And the fighting continued, but with each of us Vikings suddenly berserk. My pulse thundering in my ears like Thor’s hammer on its mountain-anvil, I clubbed down the villager in front of me with the back of my axe-head, then hacked at his neck with the blade, until his head rolled away. All around me, my axe-brothers and shipmates were swinging and jabbing with sword, and shield-edge, and fist, and knife, and heavy blade. The villagers were giving way, throwing aside their weapons, beginning to run. We took up Hoskuld’s cry of “Blood!” and cut them all down, every single one, every man, every woman, every child. We spared no one. Even then, even when that slaughter was over, Hoskuld, his helmet, face, and mail sark the bloodied colour of the sunset, still gave his terrible cry, and we set about butchering every beast in the clachan. That was not enough for our Jarl, as he – then we at his example – began to cut and tear down every hovel, every byre, every beast-pen. It was as though the simple curse laid upon Hoskuld by the brown-clad, white-haired figure was so terrible to him, that he had to obliterate every trace of anything connected to it.

Afterwards we stood around. I think we were shocked at the utter devastation we had made in laying waste to this little, poor, community. We took nothing from it. There was nothing to take. But when we looked at Jarl Hoskuld, already we saw the stare and grimace of a cursed man, a mask instead of the face of the captain-adventurer we knew and had followed. To a Viking, a curse is a serious thing, often working unseen; this was the first time I had ever seen the evidence of a man’s doom with my own eyes. If the Norns truly twine the thread of a man’s fate, then Hoskuld’s was severed, sheered apart from his life, its ends fraying in the wind.

As we walked by the corpses, pulling turf roofs and stone walls down upon them, or throwing them along with their meagre possessions into the midden-pit, or piling logs upon them and setting fire to the pile, no one could swear that there wasn’t one corpse with long, grey-white hair. But equally, no one could swear that there was. Perhaps that’s why, later, as we sat around our camp fire, no one dared to look up, for fear of seeing an extra person in our number, next to the muttering, keening Jarl Hoskuld, its hand on his shoulder. And perhaps that’s why no one stared into the darkness for too long, for fear of seeing an eldritch walker stride into the firelight. And perhaps that’s why no one spoke during daylight, if they thought they saw, out of the corner of their eye, the shape of someone sitting on a rock, or walking across the narrows of one of Alba’s fjords without either disturbing the waters or sinking. And perhaps that’s why no one mentioned a still shadow that turned into a tree, or a running shadow that turned into a fox, or a mist that swirled, gathered, and faded. At least… I never spoke of such things. Hardly anyone else spoke at all, except of everyday necessity – hauling a rope, foraging for food, digging a grave.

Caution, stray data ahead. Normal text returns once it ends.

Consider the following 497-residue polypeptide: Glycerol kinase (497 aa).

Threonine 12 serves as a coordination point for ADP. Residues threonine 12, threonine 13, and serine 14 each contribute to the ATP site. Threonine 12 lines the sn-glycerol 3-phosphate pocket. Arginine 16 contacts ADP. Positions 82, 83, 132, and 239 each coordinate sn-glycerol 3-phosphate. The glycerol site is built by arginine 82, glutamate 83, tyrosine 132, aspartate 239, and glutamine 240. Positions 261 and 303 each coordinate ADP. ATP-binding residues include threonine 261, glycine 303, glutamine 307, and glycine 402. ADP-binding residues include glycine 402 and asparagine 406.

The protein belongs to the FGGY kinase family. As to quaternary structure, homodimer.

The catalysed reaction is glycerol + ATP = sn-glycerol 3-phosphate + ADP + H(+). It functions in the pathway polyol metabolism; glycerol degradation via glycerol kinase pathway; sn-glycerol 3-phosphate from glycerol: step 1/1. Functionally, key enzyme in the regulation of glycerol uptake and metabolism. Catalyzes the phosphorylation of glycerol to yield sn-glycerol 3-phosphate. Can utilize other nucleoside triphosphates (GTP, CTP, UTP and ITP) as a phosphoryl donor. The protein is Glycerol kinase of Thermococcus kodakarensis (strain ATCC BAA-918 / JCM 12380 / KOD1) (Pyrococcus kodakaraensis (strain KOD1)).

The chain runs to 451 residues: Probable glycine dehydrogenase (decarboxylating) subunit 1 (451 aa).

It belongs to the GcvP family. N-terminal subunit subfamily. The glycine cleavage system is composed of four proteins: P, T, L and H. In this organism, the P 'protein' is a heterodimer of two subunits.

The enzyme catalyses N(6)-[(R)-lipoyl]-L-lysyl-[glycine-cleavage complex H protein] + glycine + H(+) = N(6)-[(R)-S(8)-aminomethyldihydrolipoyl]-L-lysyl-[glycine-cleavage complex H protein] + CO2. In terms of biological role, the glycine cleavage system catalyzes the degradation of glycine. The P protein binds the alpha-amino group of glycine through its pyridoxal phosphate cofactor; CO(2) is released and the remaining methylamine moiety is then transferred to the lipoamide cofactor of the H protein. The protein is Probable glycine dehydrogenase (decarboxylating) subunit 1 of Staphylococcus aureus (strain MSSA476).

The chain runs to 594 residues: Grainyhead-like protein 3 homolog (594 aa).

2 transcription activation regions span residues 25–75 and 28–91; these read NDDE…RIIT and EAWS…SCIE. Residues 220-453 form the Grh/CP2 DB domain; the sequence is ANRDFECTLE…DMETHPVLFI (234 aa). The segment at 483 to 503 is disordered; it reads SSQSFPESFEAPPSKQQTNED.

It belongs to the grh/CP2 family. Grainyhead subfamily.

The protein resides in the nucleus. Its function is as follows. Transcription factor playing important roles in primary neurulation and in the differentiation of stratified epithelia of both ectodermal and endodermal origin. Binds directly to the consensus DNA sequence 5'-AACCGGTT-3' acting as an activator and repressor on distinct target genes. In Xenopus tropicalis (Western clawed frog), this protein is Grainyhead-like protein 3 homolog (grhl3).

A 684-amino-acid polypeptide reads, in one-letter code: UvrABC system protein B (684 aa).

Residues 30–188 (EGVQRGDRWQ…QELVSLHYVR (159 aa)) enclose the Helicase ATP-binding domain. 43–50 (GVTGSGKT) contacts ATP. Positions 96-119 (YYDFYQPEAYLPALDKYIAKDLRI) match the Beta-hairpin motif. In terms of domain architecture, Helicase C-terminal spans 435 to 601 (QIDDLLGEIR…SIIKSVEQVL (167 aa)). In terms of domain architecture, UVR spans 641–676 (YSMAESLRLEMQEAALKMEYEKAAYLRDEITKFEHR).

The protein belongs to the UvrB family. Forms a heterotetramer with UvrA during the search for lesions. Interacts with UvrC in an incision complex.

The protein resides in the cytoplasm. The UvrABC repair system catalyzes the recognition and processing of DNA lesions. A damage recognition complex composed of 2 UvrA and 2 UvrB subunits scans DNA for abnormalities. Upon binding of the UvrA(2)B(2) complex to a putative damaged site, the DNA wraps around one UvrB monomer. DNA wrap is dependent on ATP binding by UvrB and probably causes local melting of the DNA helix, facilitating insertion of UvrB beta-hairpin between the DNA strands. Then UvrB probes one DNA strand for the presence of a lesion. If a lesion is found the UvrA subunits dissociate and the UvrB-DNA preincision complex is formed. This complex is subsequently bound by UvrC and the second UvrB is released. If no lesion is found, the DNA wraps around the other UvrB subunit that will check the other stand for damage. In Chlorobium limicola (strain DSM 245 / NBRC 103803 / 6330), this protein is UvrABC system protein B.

So, all the night after we had buried Hoskuld and abandoned mad Hopp, we fought the wind. When dawn came – grey, cold, dull – we found ourselves no further north, simply stuck there in the Minches, going nowhere, making no headway, no matter how close-hauled we were, no matter how we pulled on the oars. I heard several of our crew groan, and one curse. I saw little light in anyone’s eye, as I looked from one man to the next. When I spoke to them it was with a kind of mildness.

“Come on, friends, brothers,” I said. “One more try, eh?”

And they gave one more try, but with only half a heart, and we slipped, drifted, looked desperately at the shapes of the islands and the mainland never seeming to vary. Hope died in us. Doom came over us. By the end of the day, when sunlight died, a thin rain soaked us, and the fore and aft torches barely gave any illumination at all. I was glad that they didn’t, because I now hated to see my shipmates’ faces. I scarcely recognised them now. There was no more Thorvald, no Ottar, no Frodi Hard-head, no Frodi the Small, no Ulf, no Magnus, no Isleif. There were only bare, white skulls, hair wisping back from them in the wind, to reveal mirthless grins and staring eyes. There was only doom. There was only madness. And I was glad there was nothing shiny to see my own face in, because I knew that if I had looked, I would have seen the same thing. So, when one man took his knife and slit his own throat where he sat, and another clasped his axe and sword to him and stepped overboard, I could not have named either of them.

The Gaels tell of one of their Dark Elves – they call her the Bean Sith, the Fairy Woman – and they say she walks amongst the dead, the dying, and the soon-to-die, lamenting. Others say that she can be seen washing the bloody clothes and armour of slain warriors, like one of the Valkyrja. Others still that she is a bringer of curses, and it is not she who keens, but those she has doomed. On our longship now, that is the only voice that can be heard. I do not dare open my own mouth, for if I were to hear my own voice, I would lose the last fingerhold I have on life, and fall into madness. I long to call my wife’s name, but I dare not even try that.

I know madness will come, nonetheless, or maybe death before it – much better death before than after. My last actions while in my right mind have been gestures of surrender to the East wind. I have lashed the steering-blade amidships, I have set the sail square, I have headed the ship between the outer islands of Uist and Barra. We shall sail westward. We shall go into the black ocean where the waters boil and there is no daylight, from which no ship returns. We shall go to death, to the cold of Hel or Niflheim – for us there shall be no Valhöll – we shall go to where dead Hoskuld waits for us, but without cheer or greeting. Westward, westward, driven by the merciless, murdering wind. Wordless, wordless and keening, men doomed and nameless. And we shall never go home. Never, never home.



© Marie Marshall

Farewell Iain Rossouw

I learned this morning of the death by violence of Iain Rossouw. Iain headed Honeymead Books, sister-house of my publisher P’kaboo. More can be read here on his wife Lyz’s blog. I don’t really know what to say – this is awful news.